H AB LO IT SS AT
GAZINE A M
G SU REAT PER A HER PE OE S
Discover, Learn, Take Action! Quiz, puzzles, and a lot more fun inside!!
Created and published by Stichting Nature for Kids www.natureforkids.nl Copyright 速 2013. In connection with U.N.I.T.E. for the Environment, The Kasiisi Project and the Max Planck Institute for Evolutionary Anthropology in chief & production: Dagmar van Weeghel * Editor * Design & Lay out: Albrecht Design Illustrators: Marlies van der Wel, Mieke Driessen Photography: Andrew Bernard, * R onan Donovan, Richard Bergl, Martha Robbins,*Dagmar van Weeghel, Mark Edwards, David R. Mills & Panthera, Cleve Hicks
THE - Great Ape Superhero -PROMISE! t Ape Are you ready to become a Grea m Fish & Superhero just like me: Ajani fro ws! Greens Village? That is great ne
and learn the Great Ape Just fill in your name on the left your passion and your voice Promise by heart. Remember: have to help the Great are the most effective tools you re The Promise with others Apes! So make sure that you sha a poem out of the words, as well! You can make a song or om to encourage others or you can hang it up in the classro brations in your village. perform The Promise during cele proud! If we all work Whatever you do- make me ngs happen. together we can make big thi
Wherever you live, it’s important that you grow up to become the next generation of environmental stewards. The best way to protect our environment in the future is for you to grow up with a love for Mother Earth! This Great Ape -Education through Entertainment -program with fun films, supporting materials and activities will do just that. We’ll show you how to save the Great Apes, the gorillas, the chimpanzees, the bonobo’s, all our forest cousins..and we will help you do it! The activities you will find in this magazine will suggest fun ways for you to help the world we share, become a “greener” and healthier place for both yourself and the Great Apes.
You can Discover, Know, Learn, and Take Action yourselves. Enjoy!
By Michelle Slavin
What is Habitat Loss? Habitat is a particular area used as a home by great apes (and all living things!) it is where they get shelter, water, food and other things they need to survive. Chimpanzees live in habitats ranging from savannah-woodlands to tropical forests and gorillas live in tropical forests. When a habitat is no longer able to act as a home and support the great apes we call that “habitat loss”. Great apes, just like you, need a habitat. They need a place to sleep, to eat and to have children—even to play! If they do not have those things they cannot survive!
Chimpanzees have a wider variety of suit-
to starve or unable to have more offspring.
able habitats to live in so are somewhat
In serious cases, different groups of great
adaptable, but gorillas need very specific
apes may fight over habitat and end up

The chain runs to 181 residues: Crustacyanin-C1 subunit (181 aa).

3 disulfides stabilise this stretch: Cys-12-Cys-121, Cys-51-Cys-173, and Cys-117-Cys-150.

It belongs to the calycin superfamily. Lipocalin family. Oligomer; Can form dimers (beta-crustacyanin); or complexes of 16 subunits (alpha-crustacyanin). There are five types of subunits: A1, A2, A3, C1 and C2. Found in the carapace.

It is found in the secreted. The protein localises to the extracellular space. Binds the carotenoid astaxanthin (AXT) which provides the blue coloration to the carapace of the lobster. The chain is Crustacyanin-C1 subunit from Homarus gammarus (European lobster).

habitat which makes them very vulnerable
killing one another!
to habitat loss. Some studies show that in the last 15 years have lost about 47% of their
Habitat degradation means that ecosystems
habitat while chimpanzees have on average
are disrupted by things like pollution, inva-
lost about 14% of their habitat. Habitat loss
sive species and dams, leaving ecosystems
is one of the leading causes of declining
unable to support great apes.
great ape populations throughout Africa and there are three ways it can happen: destruc-
environment which can also lead to habi-
Habitat destruction happens when people
Why does Habitat Loss Occur?
completely destroy an ecosystem, cutting
There are many things that contribute to
Similarly, often times the more impoveris-
down entire forests, filling in wetlands and
habitat loss: agriculture, development,
hed communities are, the more likely they
burning savannah grasslands are just a few
mining, palm plantations, climate change,
are to engage in habitat destruction which
poverty and lack of education.
brings money in the short-term but can be
Habitat fragmentation occurs when parts
The increased demand for wood (for con-
of ecosystems are destroyed, leaving small
struction, firewood and charcoal), land for
“island” ecosystems left. Roads, homes
agriculture (both for subsistence and large-
Do you see the common factor in the drivers
and other developments are often causes
scale plantations, especially palm oil) and
of habitat loss?! It’s us, we are competing for
of habitat fragmentation. It may seem like
development (homes, roads and shops),
land use with our cousins, the great apes!
you are conserving by not destroying an
and minerals have resulted in major defore-
The human population of the world is gro-
entire ecosystem but when an ecosystem is
station and bush burning in great ape habi-
wing quickly and as more people enter this
fragmented great apes often cannot reach
tats. The less education a person has the less
world the greater demand there is for space
breeding or foraging grounds, leaving them
informed choices they make regarding the
and natural resources.
tion, fragmentation and degradation.
tat destruction from lack of understanding.
devastating in the long-term-both environ-
mentally and financially.